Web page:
Everybody’s doing the keto diet. It’s a cultural craze that’s captured our imagination.
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But let’s remember that the ketogenic diet is a medical, or therapeutic, diet. So while it’s extremely beneficial for people with certain conditions, it’s not for everyone.
What do you eat on the keto diet?
The keto diet is essentially a high-fat diet — your meals are 70 or 80% fat; about 20% protein; and about 5% carbohydrate. It is not an Atkins high-protein diet.
The keto diet switches you from burning glucose (which carbs provide) to burning ketones (which fat produces) for energy. When you do this, interesting things happen:
- Your metabolism speeds up.
- Your hunger goes away.
- Your muscle mass increases.
- Your blood pressure and heart disease risk profile improve.
Why will eating fat help you burn fat?
Biology is smart. Historically, it allowed our bodies to adapt to times of abundance or scarcity by shifting from carbohydrate metabolism to fat metabolism.
When we found lots of wild fruit, we’d store the carbs as belly fat. Later, in lean times, we would use the fat as a backup source of fuel.
The key is this: Eating fat does not make your insulin go up, as eating carbs or protein does. So the keto diet does not spike your insulin, and you don’t store fat. Instead, you burn it, creating the ketones that give you an effective and efficient metabolic jolt.
Should you try the keto diet?
Here are a few reasons why you might think about doing the keto diet:
- Type 2 diabetes. One study found that being on the keto diet for one year reversed diabetes for up to 60% of participants. With an average weight loss of 30 pounds, they dramatically reduced or eliminated their need for insulin and no longer needed oral hypoglycemic drugs. The keto diet is also easier to sustain than the calorie-restricted diet or the protein-sparing modified fast.
- Morbid obesity. If your body mass index is over 40 — or if you have insulin resistance without type 2 diabetes — the keto diet can be very helpful as well. It can be used as a short-term strategy to reset your metabolism; you don’t have to be on it forever.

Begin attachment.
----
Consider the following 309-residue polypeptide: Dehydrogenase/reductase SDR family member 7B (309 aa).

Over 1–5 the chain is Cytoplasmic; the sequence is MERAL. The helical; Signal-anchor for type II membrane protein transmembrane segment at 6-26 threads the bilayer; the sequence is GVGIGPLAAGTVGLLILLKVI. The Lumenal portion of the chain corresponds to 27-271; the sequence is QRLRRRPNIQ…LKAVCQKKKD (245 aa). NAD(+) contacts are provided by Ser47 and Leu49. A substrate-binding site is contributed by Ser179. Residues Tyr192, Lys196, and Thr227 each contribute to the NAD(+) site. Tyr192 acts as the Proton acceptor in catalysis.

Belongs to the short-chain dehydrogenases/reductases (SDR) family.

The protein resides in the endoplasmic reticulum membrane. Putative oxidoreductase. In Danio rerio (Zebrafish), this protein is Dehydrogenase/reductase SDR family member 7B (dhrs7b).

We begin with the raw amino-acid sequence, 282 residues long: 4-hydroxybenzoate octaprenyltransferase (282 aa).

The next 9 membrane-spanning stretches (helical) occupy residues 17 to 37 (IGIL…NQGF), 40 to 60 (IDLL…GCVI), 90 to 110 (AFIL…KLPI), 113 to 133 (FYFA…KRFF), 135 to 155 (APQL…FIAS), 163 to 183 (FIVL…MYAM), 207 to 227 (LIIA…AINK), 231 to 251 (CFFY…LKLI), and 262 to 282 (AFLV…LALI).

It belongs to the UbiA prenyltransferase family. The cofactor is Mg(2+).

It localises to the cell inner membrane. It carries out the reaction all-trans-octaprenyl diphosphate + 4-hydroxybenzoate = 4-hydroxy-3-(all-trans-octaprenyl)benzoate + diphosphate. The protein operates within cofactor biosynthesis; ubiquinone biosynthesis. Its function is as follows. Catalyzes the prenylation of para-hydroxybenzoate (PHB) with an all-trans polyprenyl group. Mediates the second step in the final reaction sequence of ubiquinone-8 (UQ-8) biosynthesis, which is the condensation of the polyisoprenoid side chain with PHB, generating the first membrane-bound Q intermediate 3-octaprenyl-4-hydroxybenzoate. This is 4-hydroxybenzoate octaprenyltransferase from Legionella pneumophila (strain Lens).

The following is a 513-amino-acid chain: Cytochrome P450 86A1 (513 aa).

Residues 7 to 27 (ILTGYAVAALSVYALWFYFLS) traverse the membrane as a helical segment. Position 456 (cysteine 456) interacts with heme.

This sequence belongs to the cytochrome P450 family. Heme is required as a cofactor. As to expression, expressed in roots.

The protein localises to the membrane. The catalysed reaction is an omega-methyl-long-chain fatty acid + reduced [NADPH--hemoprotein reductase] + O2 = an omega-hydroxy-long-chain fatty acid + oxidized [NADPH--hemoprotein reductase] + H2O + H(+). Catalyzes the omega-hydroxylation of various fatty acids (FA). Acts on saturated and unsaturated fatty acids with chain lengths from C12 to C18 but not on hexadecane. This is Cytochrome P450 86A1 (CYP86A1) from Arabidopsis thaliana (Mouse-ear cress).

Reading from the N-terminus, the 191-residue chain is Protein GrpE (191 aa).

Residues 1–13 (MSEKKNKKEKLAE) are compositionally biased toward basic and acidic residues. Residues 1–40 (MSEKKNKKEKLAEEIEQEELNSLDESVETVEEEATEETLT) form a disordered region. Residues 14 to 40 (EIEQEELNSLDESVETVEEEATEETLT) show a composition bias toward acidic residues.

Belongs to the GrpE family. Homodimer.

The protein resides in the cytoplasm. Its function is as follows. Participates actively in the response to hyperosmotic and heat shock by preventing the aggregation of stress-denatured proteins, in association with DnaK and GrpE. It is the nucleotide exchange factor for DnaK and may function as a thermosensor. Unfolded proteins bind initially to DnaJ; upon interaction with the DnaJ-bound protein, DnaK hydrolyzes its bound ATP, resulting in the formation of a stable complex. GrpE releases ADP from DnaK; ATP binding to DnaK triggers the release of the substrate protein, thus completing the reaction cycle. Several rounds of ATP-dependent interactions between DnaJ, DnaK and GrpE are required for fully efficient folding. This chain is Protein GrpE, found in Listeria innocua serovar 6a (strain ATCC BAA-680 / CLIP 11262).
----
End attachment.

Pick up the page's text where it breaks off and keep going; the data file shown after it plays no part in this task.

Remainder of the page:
Clearly, the ketogenic diet is the standard of care for treatment-resistant epilepsy. But we’re also seeing its benefits in other neurological conditions. Research suggests the keto diet can bring improvements for those with Alzheimer’s disease; autism; or brain cancers such as glioblastoma.
So the keto diet can be a powerful intervention. People with type 2 diabetes and or/morbid obesity can do phenomenally well on it. (And the truth is, this describes many Americans; one in two of us are now are either prediabetic or type 2 diabetic, and 70% of us are overweight.)
But it’s vital to work with a doctor or health professional who can treat and follow you while you’re on the keto diet.
Who should not do the keto diet?
Our responses to the ketogenic diet are individualized. They’re based on our biology, our metabolism, our numbers and the way we feel.
Some people can sustain the diet for decades. Others don’t do well on it. For example, if I eat too much fat and too few carbs, I lose too much weight.
If you happen to be very thin, if you have an eating disorder, or if you have certain metabolic issues, the keto diet will also be risky for you. I would be very careful; check with your doctor before trying this diet.
We also don’t want to put kids on the keto diet, unless they have type 2 diabetes and are overweight. However, I would still check with your pediatrician.
Is the ketogenic diet safe long-term?
We still don’t have enough long-term data to say that the keto diet is effective and safe over 20 to 30 years. But if you’re overweight or diabetic, this diet can help get your system out of metabolic crisis and put it in a healthier state.
One thing I want to stress: It’s vital to eat real, whole, fresh foods when you’re on the keto diet. This includes non-starchy vegetables (the carbs from broccoli are pretty different from the carbs in cola). Frozen food is OK but should not be processed.
So whether you’re doing the keto diet, the Mediterranean diet or a low-fat diet, what matters most is the quality of the food you eat.
By: Mark Hyman, MD